You can also type npm run package-plugin which will run the two commands above and create a zip file automatically for you which you can use to install Gutenberg through the WordPress admin.


A good workflow for new contributors to follow is listed below:

  • Fork Gutenberg repository
  • Clone forked repository
  • Create a new branch
  • Make code changes
  • Commit code changes within the newly created branch
  • Push branch to forked repository
  • Submit Pull Request to Gutenberg repository

Ideally name your branches with prefixes and descriptions, like this: [type]/[change]. A good prefix would be:

  • add/ = add a new feature
  • try/ = experimental feature, “tentatively add”
  • update/ = update an existing feature

For example, add/gallery-block means you’re working on adding a new gallery block.

You can pick among all the tickets, or some of the ones labelled Good First Issue.

The workflow is documented in greater detail in the repository management document.


Gutenberg contains both PHP and JavaScript code and encourages testing and code style linting for both. It also incorporates end-to-end testing using Google Puppeteer. You can find out more details in Testing Overview document.

Managing Packages

This repository uses lerna to manage Gutenberg modules and publish them as packages to npm.

Creating a New Package

When creating a new package, you need to provide at least the following:

  1. package.json based on the template:{ “name”: “@wordpress/package-name”, “version”: “1.0.0-beta.0”, “description”: “Package description.”, “author”: “The WordPress Contributors”, “license”: “GPL-2.0-or-later”, “keywords”: [ “wordpress” ], “homepage”: “”, “repository”: { “type”: “git”, “url”: “” }, “bugs”: { “url”: “” }, “main”: “build/index.js”, “module”: “build-module/index.js”, “react-native”: “src/index”, “dependencies”: { “@babel/runtime”: “^7.0.0” }, “publishConfig”: { “access”: “public” } }This assumes that your code is located in the src folder and will be transpiled with Babel.
  2. .npmrc file which disables creating package-lock.json file for the package:package-lock=false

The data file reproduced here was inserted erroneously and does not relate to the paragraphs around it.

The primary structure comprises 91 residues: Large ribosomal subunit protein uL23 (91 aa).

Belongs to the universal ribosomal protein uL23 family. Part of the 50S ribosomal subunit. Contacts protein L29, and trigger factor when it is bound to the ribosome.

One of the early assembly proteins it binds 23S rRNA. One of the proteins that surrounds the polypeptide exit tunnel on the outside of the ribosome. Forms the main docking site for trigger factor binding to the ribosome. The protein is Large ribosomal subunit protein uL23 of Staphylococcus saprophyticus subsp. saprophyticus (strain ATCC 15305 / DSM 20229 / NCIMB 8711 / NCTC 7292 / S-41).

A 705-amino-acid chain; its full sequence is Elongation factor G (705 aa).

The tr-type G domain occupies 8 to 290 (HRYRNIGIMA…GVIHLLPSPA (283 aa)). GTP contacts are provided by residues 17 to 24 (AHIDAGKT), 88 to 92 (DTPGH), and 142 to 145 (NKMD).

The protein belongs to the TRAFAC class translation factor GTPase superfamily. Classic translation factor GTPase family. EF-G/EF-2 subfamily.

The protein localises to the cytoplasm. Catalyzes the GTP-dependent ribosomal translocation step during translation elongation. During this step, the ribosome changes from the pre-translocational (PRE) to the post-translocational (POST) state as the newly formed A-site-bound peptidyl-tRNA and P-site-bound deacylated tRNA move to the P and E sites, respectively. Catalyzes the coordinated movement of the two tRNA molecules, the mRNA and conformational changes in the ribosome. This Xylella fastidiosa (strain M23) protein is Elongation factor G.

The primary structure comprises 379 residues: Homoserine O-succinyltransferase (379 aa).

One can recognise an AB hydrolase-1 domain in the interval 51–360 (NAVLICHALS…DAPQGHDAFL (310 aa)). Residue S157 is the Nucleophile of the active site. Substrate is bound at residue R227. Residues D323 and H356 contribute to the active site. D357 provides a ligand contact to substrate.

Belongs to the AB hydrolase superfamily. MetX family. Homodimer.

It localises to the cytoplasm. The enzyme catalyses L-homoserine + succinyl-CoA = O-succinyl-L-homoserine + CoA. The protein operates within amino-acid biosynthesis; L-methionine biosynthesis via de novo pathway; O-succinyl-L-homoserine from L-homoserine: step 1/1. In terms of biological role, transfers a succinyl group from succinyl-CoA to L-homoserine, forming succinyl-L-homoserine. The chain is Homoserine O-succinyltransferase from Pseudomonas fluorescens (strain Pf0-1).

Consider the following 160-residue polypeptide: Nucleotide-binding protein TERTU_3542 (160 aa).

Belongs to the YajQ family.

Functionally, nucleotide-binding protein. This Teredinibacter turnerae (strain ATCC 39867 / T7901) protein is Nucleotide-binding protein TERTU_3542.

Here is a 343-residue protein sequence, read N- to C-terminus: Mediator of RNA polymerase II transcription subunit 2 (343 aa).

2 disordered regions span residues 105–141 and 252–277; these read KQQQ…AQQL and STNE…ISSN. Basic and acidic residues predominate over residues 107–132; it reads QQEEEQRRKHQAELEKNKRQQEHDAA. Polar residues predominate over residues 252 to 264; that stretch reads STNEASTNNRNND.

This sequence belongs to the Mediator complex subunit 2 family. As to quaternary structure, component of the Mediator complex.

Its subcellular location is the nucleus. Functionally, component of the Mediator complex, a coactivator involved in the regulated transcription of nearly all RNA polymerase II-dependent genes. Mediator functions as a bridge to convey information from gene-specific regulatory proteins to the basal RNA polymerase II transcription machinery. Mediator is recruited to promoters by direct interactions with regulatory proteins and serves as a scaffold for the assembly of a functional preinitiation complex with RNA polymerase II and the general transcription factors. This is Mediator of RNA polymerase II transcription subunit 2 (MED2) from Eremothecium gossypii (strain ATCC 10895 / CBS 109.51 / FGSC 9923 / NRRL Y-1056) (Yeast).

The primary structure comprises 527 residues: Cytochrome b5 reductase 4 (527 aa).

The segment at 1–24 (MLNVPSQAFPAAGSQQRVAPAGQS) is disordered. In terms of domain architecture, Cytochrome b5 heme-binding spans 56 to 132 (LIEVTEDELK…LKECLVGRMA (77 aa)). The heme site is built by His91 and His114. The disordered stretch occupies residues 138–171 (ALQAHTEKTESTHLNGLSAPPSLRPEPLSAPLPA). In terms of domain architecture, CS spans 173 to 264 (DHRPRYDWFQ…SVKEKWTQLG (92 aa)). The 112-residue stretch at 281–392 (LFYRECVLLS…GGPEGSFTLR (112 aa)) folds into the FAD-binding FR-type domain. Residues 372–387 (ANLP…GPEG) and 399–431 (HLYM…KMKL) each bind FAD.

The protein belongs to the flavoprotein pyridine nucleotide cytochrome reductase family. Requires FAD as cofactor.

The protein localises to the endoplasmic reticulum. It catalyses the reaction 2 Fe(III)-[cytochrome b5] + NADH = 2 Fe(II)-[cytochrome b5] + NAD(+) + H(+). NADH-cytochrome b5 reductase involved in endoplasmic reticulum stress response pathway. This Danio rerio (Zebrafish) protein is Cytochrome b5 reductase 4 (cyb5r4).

3. file containing at least:
    • Package name
    • Package description
    • Installation details
    • Usage example
    • Code is Poetry logo (<br/><br/><p align="center"><img src="" alt="Code is Poetry." /></p>)

Maintaining Changelogs

Maintaining dozens of npm packages is difficult—it can be tough to keep track of changes. That’s why we use CHANGELOG.mdfiles for each package to simplify the release process. All packages should follow the Semantic Versioning (semver) specification.

The developer who proposes a change (pull request) is responsible for choosing the correct version increment (majorminor, or patch) according to the following guidelines:

  • Major version X (X.y.z | X > 0) should be changed with any backward incompatible/”breaking” change. This will usually occur at the final stage of deprecating and removing of a feature.
  • Minor version Y (x.Y.z | x > 0) should be changed when you add functionality or change functionality in a backward compatible manner. It must be incremented if any public API functionality is marked as deprecated.
  • Patch version Z (x.y.Z | x > 0) should be incremented when you make backward compatible bug fixes.

When in doubt, refer to Semantic Versioning specification.


## v1.2.2 (Unreleased)

### Bug Fix

- ...
- ...
  • If you need to add something considered a bug fix, you add the item to Bug Fix section and leave the version as 1.2.2.
  • If it’s a new feature, you add the item to New Feature section and change version to 1.3.0.